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Linguistic Charlatanisms

Reader comment on item: Islamophobia?

Submitted by A.F.D. (Saudi Arabia), Oct 25, 2005 at 15:19

Thank you for your comment regarding the origin of the word "adobe".

In fact, "adobe" is but one example of dozens and dozens - perhaps hundreds - of words found in European langauges supposedly of Arabic origin but which in reality have a different linguistic ancestry.

"Adobe" is one of these. Others include "wazeer" (minister), "diwan" (from whence English "divan" and Spanish "aduana"), al-Kimia (from whence English "alchemy" and "chemistry"), al-Khwarizmi (from whence English "algorithm") and so on.

In fact, "wazeer" and "diwan" are Persian in origin (and thereby Indo-European, as is English), "al-Kimia" is actually Greek in origin (and thereby also Indo-European) and "al-Khwarizmi", is the name of a town/district in central Asia (and thus Persian or Turkish.).
There is no doubt that Arabic was the vehicle by which many of these words entered European languages (mainly through Spain), but that doesn't make them of Arabic (Semitic) extraction.

In addition, the very wide-spread belief that modern Spanish is peppered with Arabic terminology due to the 700 years Arabic was spoken in Iberia is simply not true. As a native Spanish speaker, I know of no single verb, for example, that is extant in everyday, contemporary Spanish that came from Arabic. Nor a single preposition.....nor a single pronoun...nor a single adverb.....and only one adjective (mezquino). There are, to be sure, many nouns that are Arabic in origin, but these run into the "tens", not into the "hundreds" let alone the "thousands" as is so commonly believed.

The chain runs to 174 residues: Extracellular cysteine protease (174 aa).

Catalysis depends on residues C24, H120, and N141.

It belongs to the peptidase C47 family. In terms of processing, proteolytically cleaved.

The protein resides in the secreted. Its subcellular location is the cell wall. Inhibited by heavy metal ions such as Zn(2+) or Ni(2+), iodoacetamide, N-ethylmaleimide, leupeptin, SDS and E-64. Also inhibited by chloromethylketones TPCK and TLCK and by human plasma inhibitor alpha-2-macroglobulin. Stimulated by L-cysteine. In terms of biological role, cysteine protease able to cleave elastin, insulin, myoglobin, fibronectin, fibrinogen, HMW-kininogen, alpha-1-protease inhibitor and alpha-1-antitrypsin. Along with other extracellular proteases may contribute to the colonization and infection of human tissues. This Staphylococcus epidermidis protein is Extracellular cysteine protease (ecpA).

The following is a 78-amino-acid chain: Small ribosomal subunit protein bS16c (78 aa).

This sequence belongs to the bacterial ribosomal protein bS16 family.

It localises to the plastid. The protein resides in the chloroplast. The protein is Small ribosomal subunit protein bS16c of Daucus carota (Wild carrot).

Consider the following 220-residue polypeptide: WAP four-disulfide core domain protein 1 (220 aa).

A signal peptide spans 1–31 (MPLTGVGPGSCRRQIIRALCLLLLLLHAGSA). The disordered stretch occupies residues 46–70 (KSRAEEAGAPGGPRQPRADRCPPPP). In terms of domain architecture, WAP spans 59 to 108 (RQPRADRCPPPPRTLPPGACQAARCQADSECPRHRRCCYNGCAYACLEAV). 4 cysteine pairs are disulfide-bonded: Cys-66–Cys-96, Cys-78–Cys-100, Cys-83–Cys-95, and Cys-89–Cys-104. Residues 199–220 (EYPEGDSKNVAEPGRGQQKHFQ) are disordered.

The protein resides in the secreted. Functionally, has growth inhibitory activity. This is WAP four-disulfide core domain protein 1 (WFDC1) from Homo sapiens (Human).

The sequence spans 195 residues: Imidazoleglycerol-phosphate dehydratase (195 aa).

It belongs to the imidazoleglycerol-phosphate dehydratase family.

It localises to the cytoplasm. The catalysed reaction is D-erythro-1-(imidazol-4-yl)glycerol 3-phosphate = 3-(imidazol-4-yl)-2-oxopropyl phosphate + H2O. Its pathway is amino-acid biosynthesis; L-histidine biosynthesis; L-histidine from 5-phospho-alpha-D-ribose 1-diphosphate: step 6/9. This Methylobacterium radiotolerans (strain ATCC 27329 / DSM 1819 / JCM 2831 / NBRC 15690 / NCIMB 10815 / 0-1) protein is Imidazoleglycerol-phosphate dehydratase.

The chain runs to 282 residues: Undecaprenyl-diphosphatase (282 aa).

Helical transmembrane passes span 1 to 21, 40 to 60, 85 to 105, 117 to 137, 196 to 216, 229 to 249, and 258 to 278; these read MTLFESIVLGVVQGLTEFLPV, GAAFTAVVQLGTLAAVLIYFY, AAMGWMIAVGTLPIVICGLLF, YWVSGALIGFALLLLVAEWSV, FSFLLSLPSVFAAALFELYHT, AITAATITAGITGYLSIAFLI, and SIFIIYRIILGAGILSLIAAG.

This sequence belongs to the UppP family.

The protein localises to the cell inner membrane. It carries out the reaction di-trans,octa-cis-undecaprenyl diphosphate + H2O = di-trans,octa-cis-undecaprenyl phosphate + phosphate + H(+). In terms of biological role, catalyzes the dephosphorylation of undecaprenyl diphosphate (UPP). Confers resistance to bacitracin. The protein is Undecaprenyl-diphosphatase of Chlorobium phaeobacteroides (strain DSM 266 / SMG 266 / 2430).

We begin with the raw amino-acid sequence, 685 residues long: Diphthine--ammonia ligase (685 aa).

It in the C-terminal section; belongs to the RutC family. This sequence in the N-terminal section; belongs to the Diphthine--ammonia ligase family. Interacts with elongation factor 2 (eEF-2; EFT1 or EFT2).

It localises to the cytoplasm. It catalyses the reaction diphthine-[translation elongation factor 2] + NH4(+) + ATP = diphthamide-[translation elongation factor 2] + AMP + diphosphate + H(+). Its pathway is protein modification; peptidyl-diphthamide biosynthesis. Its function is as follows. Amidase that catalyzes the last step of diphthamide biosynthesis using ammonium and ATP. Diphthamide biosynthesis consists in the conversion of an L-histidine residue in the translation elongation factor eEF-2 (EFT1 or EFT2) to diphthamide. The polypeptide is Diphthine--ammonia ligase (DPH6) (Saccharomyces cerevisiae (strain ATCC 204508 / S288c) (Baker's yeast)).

Thus the idea that Arabic had a great impact on European languages is a preposterous and laughable myth.

In fact, the opposite is the case. Modern Arabic vocabulary is rife with Western, especially English, terminology, particularly in the scientific, technological fields. Just to take one example: modern Arabic has a "native" word for "telephone" ("hatef") and although it can be found in written Arabic (sometimes), anyone using it in everyday speech would be laughed out of the room. Everyone uses the term "al-telephone"...there is even a common Arabic verb for "to telephone" which is derived from the term "telephone". Ditto with "computer" and so on.

It goes on: modern journalistic (newspaper) Arabic has been greatly influenced by trends in European journalism, especially as to simplification. Modern Arabic literature uses standards of European modes of expression, such as the novel, free verse and so on.

To say (and to believe) that Arabic "influenced" English and other European languages is like saying that American Indian languages "influenced" English, especially American English.

Many of our states, rivers, mountains, cities and so on - in other words, place names - are indeed of American Indian derivation. Plus we have many Amerindian terms that have come into the language: wampum, squaw, teepee and so on.

But no one would dream of saying, with a straight face, that English was "influenced" by Amerindian languages. Ditto with Arabic. Actually, much less so with Arabic. If one insisted on taking this stance, he would have to conclude that English has been infinitely more influenced by Amerindian languages than it has by Arabic.


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